The other thing that made the unnamed cabinet minister different than Philip is that he was a eunuch.  In the ancient world eunuchs were often castrated because they usually had positions in the palace that would place them close to the ruler of the land.  Neutering them, as was typically thought, would remove any dynastic ambition, since they could no longer have children.  The problem is that the Torah has clear command about people like eunuchs.  It says in Deuteronomy:

No one who has been emasculated by crushing or cutting may enter the assembly of the Lord. (Deuteronomy 23:1)

This clearly removes eunuchs from participation in the religious life of ancient Israel.  So it’s not just the Great Wall of Racism that the Gospel is overcoming through Philip, but an early exclusionary policy that kept folks out.

When Jesus says to Peter, “on this rock I will build my church, and not even the gates of Hades shall overcome it” he positions all of the places of death, despair, disaster, and darkness in our lives as defensively positioned.  Gates are part of a defensive posture.  Whereas the combo meal purchaser asks, “Can I have fries with that?” the wall-builder asks, “Can I have gates with that?”

The Ethiopian’s race and his social status as a eunuch were clearly stumbling blocks to the 1st-century Jew.  You see, folks, the world is a vampire.  The world seeks to dehumanize, while Jesus Christ seeks to shed light on humankind, for he comes to us in our own human skin.  The world seeks to deny people their humanity.  Christ seeks to deepen the sacredness and blessedness of being human.  There is no greater demonstration than in the eunuch’s next question and Philip’s response.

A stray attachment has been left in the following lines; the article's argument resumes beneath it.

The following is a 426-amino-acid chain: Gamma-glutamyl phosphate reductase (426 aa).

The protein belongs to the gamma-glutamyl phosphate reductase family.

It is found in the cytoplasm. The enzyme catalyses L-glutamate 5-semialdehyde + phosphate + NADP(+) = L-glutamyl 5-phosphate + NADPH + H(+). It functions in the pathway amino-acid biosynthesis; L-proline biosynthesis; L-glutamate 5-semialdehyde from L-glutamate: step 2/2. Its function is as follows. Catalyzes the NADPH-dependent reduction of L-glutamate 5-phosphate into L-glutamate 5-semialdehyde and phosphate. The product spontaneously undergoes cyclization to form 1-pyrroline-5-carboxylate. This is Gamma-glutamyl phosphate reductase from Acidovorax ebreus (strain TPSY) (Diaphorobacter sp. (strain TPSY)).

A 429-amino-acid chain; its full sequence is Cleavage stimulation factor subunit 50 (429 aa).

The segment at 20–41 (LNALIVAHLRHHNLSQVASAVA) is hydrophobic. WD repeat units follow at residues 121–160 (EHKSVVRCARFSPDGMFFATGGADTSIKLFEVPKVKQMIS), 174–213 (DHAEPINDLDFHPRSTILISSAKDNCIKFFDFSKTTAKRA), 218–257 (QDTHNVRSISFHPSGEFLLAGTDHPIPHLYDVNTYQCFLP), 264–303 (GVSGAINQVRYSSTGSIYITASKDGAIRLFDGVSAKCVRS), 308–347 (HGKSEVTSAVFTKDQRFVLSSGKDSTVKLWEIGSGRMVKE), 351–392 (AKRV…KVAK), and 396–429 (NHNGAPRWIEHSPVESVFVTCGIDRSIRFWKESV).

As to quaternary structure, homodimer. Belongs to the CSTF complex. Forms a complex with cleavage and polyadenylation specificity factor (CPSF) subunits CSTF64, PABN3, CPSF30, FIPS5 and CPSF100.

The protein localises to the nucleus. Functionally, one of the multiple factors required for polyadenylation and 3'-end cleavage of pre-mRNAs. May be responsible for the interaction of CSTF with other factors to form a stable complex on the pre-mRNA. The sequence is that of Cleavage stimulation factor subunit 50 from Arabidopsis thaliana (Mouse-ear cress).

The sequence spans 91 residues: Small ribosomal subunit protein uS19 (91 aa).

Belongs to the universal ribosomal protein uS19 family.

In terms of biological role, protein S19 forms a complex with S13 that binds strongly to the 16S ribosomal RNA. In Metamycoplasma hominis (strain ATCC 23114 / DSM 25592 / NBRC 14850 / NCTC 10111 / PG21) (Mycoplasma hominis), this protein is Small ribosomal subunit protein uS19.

The eunuch says “Look, here is water!  What is to stop me from being baptized?”

Philip simply baptizes him, uniting them both in purpose and in kind.  Their united purpose becomes to evangelize (that is, to announce good news to the world) and their united kind is, of course, the Imago Dei that humankind is – made in the image of God.

But, as I say, the world is a vampire.  The world seeks to dehumanize the human.  Just yesterday the criminal court case of George Zimmerman, the man who killed Trayvon Martin, an innocent, unarmed Black teenager wearing a hoodie as he strolled through the neighbourhood, told us the story of the secular world – that Black folks cannot innocently walk the streets without being “up to something”.  In the Trayvon Martin case, the humanity of all Black people was put into question.

Of course there were many Canadians in an uproar, some who started up the “thank God we live in Canada” campaign, to which the Toronto Star responded to with it’s own article “Aboriginal and Black inmates disproportionately fill Ontario jails.”  The numbers are astounding.  The mythos of the nation state creates a false narrative for its own citizens by stating things like, “God keep our land glorious and free” meanwhile significant numbers of people in our own country are not held with this high ideal in mind simply because their skin is too Red, Black, or Brown.

The ancient church’s ideal was to baptize anyone interested in being baptized.  The church today worries too much about formulas and control, and not enough about people’s curiosity about God and about the church and about the world that God loves.  We spend too much time worrying about the survival of the church, when the church’s whole purpose is to bring life to places of decay, and to send the people we baptize into those places, bearing the light of the very One who breathes life into dead bones.